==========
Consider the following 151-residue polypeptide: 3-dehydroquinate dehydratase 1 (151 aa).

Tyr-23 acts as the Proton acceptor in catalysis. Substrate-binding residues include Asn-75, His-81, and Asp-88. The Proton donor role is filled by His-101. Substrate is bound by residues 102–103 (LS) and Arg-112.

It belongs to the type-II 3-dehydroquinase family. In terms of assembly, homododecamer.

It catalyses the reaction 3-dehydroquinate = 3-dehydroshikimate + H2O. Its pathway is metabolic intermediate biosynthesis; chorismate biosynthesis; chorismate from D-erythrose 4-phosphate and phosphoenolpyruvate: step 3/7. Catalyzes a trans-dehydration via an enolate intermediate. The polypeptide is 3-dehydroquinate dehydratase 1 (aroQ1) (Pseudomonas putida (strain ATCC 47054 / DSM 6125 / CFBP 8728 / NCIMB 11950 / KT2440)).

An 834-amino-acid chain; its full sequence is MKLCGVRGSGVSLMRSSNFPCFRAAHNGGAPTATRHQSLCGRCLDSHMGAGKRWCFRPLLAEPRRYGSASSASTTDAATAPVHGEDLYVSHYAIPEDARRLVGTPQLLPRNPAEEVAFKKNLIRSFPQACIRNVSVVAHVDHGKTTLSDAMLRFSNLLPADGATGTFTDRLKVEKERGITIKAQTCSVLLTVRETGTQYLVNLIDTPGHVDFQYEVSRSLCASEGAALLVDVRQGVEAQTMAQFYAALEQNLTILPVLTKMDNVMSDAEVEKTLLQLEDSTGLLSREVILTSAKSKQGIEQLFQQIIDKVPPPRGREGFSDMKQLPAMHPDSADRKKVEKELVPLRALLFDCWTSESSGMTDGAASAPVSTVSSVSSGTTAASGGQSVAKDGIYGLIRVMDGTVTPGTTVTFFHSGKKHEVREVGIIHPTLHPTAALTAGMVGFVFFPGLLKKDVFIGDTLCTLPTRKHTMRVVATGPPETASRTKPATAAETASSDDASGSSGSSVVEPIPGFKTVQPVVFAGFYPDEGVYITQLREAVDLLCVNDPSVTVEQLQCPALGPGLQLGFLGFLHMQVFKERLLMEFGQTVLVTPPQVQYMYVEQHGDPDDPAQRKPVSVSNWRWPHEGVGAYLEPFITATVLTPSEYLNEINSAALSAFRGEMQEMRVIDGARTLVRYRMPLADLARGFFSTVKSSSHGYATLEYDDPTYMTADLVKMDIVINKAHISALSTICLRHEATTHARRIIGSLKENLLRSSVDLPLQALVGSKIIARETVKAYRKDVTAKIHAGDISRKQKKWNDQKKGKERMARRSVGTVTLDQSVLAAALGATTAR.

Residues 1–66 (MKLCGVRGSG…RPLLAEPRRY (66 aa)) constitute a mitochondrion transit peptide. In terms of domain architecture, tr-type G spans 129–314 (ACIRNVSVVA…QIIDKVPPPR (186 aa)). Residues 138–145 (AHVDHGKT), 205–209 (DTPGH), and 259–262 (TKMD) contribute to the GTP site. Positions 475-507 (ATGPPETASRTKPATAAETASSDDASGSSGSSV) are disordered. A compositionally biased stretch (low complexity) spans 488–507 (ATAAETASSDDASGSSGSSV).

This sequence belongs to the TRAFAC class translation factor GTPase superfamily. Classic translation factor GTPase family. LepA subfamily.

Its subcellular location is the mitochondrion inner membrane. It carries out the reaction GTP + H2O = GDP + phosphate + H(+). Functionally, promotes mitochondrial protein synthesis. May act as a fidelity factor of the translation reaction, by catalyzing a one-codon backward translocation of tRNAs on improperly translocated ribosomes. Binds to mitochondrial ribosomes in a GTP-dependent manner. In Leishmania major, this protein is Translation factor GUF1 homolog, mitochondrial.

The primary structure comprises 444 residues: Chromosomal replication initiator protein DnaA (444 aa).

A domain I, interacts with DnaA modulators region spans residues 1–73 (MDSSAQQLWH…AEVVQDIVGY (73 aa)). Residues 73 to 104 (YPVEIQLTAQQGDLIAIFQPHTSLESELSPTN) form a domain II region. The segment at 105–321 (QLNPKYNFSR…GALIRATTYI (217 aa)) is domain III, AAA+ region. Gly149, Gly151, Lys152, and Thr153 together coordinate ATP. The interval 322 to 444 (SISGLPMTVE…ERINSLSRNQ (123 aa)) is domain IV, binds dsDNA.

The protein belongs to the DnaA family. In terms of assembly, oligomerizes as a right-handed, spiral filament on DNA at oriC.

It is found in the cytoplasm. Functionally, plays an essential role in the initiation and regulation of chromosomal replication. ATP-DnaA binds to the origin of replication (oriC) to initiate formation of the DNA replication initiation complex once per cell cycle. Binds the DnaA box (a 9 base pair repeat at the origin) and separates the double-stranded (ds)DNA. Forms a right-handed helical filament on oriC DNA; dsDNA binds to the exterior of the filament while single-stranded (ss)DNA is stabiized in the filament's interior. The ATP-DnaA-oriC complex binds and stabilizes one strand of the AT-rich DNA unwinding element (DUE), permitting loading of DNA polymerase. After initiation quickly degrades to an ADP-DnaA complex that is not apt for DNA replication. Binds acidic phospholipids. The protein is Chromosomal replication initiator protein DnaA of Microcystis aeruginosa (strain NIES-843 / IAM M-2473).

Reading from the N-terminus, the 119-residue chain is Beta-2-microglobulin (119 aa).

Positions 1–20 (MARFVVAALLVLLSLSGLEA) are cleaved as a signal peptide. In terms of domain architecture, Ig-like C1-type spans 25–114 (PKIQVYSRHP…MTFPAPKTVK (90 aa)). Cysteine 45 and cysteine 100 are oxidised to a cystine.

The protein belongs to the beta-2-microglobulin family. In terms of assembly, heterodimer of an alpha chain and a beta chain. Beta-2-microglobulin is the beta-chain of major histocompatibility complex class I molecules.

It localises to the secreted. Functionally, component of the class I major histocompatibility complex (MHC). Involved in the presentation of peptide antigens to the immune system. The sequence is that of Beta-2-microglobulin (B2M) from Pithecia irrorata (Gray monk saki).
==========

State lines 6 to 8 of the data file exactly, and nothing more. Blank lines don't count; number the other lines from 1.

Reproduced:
Residues 1–66 (MKLCGVRGSG…RPLLAEPRRY (66 aa)) constitute a mitochondrion transit peptide. In terms of domain architecture, tr-type G spans 129–314 (ACIRNVSVVA…QIIDKVPPPR (186 aa)). Residues 138–145 (AHVDHGKT), 205–209 (DTPGH), and 259–262 (TKMD) contribute to the GTP site. Positions 475-507 (ATGPPETASRTKPATAAETASSDDASGSSGSSV) are disordered. A compositionally biased stretch (low complexity) spans 488–507 (ATAAETASSDDASGSSGSSV).

This sequence belongs to the TRAFAC class translation factor GTPase superfamily. Classic translation factor GTPase family. LepA subfamily.

Its subcellular location is the mitochondrion inner membrane. It carries out the reaction GTP + H2O = GDP + phosphate + H(+). Functionally, promotes mitochondrial protein synthesis. May act as a fidelity factor of the translation reaction, by catalyzing a one-codon backward translocation of tRNAs on improperly translocated ribosomes. Binds to mitochondrial ribosomes in a GTP-dependent manner. In Leishmania major, this protein is Translation factor GUF1 homolog, mitochondrial.